Jan Gray woke up Monday morning to an offer on a home she listed three days earlier. She was shocked.
Coastside real estate agents like Gray are encountering competition like they’ve never seen before for the expensive, luxury properties that used to see much less activity. That offers some explanation for the 10 percent year-over-year rise in home sale prices in Half Moon Bay from a year ago. This is according to an analysis of data from Zillow Group Inc., the online real estate company whose website is widely used by Coastside agents.
This upward trend, despite the pandemic, holds true for the entire Coastside, where prices are up 9 percent overall.
“The buying public are just flies on honey,” said Gray, a Realtor doing business on the coast for more than 40 years.
In addition to shorter wait times, real estate agents report buyers making multiple offers and raising their offer price. These behaviors are typical for “starter” homes, those lower priced and affordable for first-time, young buyers.
But those types of homes are rare, said Patrick Ryan, a Realtor at Compass, a real estate company with offices across the U.S., but who specializes in Coastside properties.
“It’s very hard to find anything under $1 million,” Ryan said, remembering a time just a few years earlier when he would regularly list $500,000 condominiums.
According to Ryan, the agent’s rule of thumb used to be, “The more expensive the home, the fewer the buyers you have to do it.”
“We’re seeing a market where all price ranges are seeing activity. That’s what’s driving up the average price,” he said.
About a month ago, Ryan listed a two-bedroom, one-bathroom house in the west side of Moss Beach for $775,000. The home got 10 offers. After a bidding war, it eventually sold for $860,000, more than 10 percent higher than its original listing.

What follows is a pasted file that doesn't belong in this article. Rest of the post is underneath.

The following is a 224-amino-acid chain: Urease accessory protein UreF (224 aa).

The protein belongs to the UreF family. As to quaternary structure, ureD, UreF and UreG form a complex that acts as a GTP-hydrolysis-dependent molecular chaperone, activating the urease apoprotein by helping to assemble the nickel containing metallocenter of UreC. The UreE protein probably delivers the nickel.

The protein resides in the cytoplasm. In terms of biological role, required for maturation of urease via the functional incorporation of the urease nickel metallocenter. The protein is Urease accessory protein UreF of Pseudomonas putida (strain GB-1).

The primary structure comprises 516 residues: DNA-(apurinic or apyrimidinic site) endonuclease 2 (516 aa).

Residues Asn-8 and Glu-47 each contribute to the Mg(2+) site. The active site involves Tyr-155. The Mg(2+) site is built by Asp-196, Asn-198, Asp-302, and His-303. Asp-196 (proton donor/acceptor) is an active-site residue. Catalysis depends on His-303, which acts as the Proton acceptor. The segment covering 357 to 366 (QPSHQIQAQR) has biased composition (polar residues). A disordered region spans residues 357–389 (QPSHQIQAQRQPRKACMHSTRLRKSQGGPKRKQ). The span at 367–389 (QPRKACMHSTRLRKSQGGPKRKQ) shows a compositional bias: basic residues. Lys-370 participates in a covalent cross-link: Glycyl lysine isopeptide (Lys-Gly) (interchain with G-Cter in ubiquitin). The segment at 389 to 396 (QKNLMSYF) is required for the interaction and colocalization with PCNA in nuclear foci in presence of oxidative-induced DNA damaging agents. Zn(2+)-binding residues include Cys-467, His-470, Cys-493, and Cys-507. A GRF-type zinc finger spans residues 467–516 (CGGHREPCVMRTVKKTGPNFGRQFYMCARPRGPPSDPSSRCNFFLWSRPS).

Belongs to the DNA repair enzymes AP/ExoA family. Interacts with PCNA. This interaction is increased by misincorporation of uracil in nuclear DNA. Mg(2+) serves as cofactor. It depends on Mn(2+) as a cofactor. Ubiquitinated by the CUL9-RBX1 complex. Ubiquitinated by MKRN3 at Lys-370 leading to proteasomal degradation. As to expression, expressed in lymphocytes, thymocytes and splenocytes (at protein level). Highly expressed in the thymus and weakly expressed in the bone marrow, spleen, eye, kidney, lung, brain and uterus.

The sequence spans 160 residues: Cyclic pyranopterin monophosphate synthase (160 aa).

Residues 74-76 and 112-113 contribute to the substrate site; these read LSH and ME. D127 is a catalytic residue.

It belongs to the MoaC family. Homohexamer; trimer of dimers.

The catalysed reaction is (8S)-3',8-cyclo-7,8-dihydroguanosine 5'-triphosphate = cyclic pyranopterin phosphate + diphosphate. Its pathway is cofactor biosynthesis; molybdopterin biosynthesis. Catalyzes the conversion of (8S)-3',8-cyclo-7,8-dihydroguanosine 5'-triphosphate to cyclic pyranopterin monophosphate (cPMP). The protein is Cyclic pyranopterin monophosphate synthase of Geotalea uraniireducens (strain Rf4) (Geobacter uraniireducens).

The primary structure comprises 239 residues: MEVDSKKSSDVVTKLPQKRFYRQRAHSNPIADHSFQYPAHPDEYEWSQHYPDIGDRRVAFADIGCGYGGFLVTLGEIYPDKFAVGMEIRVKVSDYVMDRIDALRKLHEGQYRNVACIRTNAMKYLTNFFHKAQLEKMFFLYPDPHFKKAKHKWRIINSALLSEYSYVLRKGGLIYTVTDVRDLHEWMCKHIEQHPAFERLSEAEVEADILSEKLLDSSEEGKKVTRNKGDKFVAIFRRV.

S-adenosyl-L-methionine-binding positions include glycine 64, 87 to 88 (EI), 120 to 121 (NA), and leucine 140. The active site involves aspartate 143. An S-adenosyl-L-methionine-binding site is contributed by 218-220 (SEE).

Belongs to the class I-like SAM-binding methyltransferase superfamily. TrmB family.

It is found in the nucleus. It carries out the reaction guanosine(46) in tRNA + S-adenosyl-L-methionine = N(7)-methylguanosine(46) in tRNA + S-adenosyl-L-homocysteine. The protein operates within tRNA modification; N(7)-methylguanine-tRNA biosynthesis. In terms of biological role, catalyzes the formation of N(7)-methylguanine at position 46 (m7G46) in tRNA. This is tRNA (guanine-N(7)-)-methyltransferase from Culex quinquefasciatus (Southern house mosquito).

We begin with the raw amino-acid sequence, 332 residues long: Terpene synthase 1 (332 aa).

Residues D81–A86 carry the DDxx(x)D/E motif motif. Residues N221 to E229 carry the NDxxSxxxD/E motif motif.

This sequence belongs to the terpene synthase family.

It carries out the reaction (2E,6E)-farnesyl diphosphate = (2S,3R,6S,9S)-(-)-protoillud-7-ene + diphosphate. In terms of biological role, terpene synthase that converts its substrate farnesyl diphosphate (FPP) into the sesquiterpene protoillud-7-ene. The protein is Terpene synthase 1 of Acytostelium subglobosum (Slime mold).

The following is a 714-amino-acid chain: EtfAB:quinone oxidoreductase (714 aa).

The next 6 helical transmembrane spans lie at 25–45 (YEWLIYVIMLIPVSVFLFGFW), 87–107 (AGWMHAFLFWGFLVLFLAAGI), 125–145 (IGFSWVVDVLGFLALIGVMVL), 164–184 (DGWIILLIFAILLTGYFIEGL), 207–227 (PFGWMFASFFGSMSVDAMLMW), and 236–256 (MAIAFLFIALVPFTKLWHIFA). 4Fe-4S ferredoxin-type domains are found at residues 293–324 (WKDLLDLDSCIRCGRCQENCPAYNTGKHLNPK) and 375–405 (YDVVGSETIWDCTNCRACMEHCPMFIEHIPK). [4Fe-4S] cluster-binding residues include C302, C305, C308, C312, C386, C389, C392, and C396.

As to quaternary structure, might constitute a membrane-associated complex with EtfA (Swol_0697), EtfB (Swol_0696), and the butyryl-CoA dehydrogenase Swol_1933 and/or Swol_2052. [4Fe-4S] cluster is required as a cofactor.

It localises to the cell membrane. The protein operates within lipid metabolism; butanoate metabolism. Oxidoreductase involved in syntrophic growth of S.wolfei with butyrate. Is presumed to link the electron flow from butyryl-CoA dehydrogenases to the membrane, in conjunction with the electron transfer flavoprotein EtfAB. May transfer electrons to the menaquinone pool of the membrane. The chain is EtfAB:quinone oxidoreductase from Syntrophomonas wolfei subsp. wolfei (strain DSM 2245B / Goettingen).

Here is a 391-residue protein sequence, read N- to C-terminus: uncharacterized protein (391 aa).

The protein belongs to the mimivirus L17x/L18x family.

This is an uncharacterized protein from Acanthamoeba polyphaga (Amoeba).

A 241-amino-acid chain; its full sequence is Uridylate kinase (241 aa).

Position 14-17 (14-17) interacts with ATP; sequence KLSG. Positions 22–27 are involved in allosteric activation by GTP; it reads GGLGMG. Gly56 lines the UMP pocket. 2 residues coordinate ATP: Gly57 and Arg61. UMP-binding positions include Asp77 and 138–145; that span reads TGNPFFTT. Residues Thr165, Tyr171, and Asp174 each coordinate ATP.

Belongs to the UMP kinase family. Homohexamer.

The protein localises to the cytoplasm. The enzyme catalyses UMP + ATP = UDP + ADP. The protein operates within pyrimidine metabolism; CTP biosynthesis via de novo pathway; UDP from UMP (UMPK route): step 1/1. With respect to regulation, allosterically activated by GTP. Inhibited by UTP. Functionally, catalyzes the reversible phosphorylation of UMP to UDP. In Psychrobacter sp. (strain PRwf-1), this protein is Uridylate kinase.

A new order of operations has surfaced for Ryan: Homes under $1 million see multiple offers and over the asking price. Homes under $2 million see multiple offers or sell quickly at or slightly above the original list price. Homes more than $2 million — many of them — will get multiple offers.
He has adjusted his rule of thumb accordingly: “If you can live in it, it’s going to get multiple offers.”
Ryan’s Moss Beach sale was a month ago, and he hasn’t listed anything like it since.
Much of the ensuing activity has been driven by buyers with high incomes.
According to Cheryl Young, senior economist at Zillow, February was poised to be a strong home buying season. Had the market followed its normal course, prices would have risen steadily at the start of the summer. And by midsummer, as more sellers feel confident listing their properties, prices would have dropped.
“Like a pressure valve releasing,” Young said.
Sheran Honneyman, Realtor at Keller Williams Peninsula Estates, saw the market halt in March as the initial impact of the pandemic set in. At the time, many of the buyers she represented spoke warily of the market: “The market is going to crash.” So they waited for a price drop in hopes of a benefit. “They realized they were wrong,” Honneyman said of the buyers who held out.
Instead, others quick to move scooped up what few houses were available.
“People realized this (pandemic) is not going away, and the home became more important,” Honneyman said. “They want more space. They want more yard. They want more house.”
Many of these buyers wanting more and bigger homes are Coastside residents ready to upgrade, with a few coming from elsewhere seeking a scenic environment or a second home. According to the real estate agents interviewed for this story, these buyers tend to skew older.
While Ryan is encouraged that some of his clients are young, a majority are locals. He worries about the lack of diversity on the coast.
“I’m fearful,” he said. “We need new, young homeowners coming into our community.”
Under COVID-19, strict protocols have restricted the number of homes that agents are able to list. No longer able to attend in-person previews, which used to draw anywhere from 30 to 50 buyers’ agents into a home, real estate agents are slower to find and secure a home for a buyer.
Though it is difficult to measure how many fewer listings resulted from the new restrictions, the sales agents say the Coastside’s inventory has always been limited and at the whim of longtime, older residents deciding to sell. This pattern holds up now.
Gray has sold homes for residents who decided to retire to places like Idaho and Utah and for whom the pandemic is prompting new questions about residence.
The rising home prices on the Coastside, which she attributes to difficulties inherent in developing on the coast, have allowed these clients to walk away with $1 million in their pockets.
Her recent client whose home sold in less than a week lived in Moss Beach for about 25 years.
“The folks thinking of retiring are going ahead to do it,” she said. “It’s kind of like a second life for them.”